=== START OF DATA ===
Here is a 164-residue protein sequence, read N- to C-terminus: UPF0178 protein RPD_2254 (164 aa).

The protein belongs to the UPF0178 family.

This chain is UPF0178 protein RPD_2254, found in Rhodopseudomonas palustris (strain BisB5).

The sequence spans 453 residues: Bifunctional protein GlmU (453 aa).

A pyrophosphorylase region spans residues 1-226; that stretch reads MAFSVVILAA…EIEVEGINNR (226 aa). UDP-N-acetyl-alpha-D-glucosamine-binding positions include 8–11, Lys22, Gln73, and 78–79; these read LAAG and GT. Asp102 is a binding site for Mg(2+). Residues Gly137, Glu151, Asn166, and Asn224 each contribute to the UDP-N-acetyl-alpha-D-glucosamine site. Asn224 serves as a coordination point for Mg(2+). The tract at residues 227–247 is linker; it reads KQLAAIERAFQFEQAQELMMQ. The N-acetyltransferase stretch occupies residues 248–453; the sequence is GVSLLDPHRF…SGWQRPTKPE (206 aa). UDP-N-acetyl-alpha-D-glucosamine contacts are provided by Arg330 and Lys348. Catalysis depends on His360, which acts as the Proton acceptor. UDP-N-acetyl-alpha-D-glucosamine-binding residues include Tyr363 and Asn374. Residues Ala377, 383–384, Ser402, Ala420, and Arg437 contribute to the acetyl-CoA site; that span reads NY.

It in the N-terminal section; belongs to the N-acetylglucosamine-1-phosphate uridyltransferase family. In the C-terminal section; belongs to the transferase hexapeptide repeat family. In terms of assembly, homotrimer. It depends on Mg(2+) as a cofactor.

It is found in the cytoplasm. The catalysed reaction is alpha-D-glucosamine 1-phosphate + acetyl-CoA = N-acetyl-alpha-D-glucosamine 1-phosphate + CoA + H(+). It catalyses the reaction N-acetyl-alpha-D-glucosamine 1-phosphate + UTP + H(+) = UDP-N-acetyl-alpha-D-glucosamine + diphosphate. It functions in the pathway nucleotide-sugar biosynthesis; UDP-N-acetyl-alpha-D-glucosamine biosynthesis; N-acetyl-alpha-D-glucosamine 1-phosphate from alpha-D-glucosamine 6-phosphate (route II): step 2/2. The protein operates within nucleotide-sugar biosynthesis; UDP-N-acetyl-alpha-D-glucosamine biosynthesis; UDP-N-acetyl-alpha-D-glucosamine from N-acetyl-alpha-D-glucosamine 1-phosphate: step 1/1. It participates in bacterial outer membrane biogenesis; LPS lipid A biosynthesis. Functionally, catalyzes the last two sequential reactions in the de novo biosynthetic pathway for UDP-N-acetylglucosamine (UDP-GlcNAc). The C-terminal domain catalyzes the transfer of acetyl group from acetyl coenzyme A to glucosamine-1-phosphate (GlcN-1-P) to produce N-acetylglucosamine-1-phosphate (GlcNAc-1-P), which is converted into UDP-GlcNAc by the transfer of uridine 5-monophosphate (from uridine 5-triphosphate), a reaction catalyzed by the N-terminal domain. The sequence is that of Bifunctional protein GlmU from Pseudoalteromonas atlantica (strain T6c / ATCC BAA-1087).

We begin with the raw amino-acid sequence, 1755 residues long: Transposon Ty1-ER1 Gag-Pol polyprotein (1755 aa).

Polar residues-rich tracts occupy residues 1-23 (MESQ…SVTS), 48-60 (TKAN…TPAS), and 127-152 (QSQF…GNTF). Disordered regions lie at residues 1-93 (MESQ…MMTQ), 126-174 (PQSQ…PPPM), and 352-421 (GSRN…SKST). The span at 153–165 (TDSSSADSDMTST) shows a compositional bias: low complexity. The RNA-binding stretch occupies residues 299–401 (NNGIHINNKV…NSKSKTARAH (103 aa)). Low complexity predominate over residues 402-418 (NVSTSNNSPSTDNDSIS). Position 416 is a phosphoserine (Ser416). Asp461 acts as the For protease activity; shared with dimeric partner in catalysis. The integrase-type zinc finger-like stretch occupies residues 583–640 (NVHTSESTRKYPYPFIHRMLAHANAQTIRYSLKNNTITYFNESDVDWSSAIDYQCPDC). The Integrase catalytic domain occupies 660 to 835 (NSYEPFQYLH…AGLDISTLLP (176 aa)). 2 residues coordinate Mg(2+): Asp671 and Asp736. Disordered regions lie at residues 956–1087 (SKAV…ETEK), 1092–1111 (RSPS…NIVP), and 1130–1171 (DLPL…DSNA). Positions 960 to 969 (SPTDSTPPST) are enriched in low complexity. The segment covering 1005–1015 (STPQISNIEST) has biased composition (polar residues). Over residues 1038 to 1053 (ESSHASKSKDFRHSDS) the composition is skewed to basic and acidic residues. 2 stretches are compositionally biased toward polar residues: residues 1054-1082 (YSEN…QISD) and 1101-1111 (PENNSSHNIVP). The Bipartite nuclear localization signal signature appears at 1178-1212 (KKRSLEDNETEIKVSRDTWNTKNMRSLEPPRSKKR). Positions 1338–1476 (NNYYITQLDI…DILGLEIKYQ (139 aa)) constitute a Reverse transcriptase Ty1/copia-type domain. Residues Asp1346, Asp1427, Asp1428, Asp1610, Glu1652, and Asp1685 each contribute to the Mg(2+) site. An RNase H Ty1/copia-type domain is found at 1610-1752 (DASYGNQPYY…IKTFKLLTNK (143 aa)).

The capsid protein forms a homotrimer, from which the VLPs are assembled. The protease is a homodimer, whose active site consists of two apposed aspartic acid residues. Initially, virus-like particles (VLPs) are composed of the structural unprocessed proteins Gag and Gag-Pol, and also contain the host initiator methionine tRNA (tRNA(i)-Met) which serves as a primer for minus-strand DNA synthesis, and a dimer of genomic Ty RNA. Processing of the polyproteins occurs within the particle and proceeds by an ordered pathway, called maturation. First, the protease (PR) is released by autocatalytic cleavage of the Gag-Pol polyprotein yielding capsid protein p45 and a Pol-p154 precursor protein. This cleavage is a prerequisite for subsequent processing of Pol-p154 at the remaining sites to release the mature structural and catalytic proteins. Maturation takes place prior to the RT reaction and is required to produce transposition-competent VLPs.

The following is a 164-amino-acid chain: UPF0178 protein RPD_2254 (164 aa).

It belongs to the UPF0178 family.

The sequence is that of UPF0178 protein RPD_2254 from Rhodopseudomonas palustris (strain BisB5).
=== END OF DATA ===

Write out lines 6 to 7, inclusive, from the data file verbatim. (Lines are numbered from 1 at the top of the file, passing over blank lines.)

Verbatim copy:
It in the N-terminal section; belongs to the N-acetylglucosamine-1-phosphate uridyltransferase family. In the C-terminal section; belongs to the transferase hexapeptide repeat family. In terms of assembly, homotrimer. It depends on Mg(2+) as a cofactor.

It is found in the cytoplasm. The catalysed reaction is alpha-D-glucosamine 1-phosphate + acetyl-CoA = N-acetyl-alpha-D-glucosamine 1-phosphate + CoA + H(+). It catalyses the reaction N-acetyl-alpha-D-glucosamine 1-phosphate + UTP + H(+) = UDP-N-acetyl-alpha-D-glucosamine + diphosphate. It functions in the pathway nucleotide-sugar biosynthesis; UDP-N-acetyl-alpha-D-glucosamine biosynthesis; N-acetyl-alpha-D-glucosamine 1-phosphate from alpha-D-glucosamine 6-phosphate (route II): step 2/2. The protein operates within nucleotide-sugar biosynthesis; UDP-N-acetyl-alpha-D-glucosamine biosynthesis; UDP-N-acetyl-alpha-D-glucosamine from N-acetyl-alpha-D-glucosamine 1-phosphate: step 1/1. It participates in bacterial outer membrane biogenesis; LPS lipid A biosynthesis. Functionally, catalyzes the last two sequential reactions in the de novo biosynthetic pathway for UDP-N-acetylglucosamine (UDP-GlcNAc). The C-terminal domain catalyzes the transfer of acetyl group from acetyl coenzyme A to glucosamine-1-phosphate (GlcN-1-P) to produce N-acetylglucosamine-1-phosphate (GlcNAc-1-P), which is converted into UDP-GlcNAc by the transfer of uridine 5-monophosphate (from uridine 5-triphosphate), a reaction catalyzed by the N-terminal domain. The sequence is that of Bifunctional protein GlmU from Pseudoalteromonas atlantica (strain T6c / ATCC BAA-1087).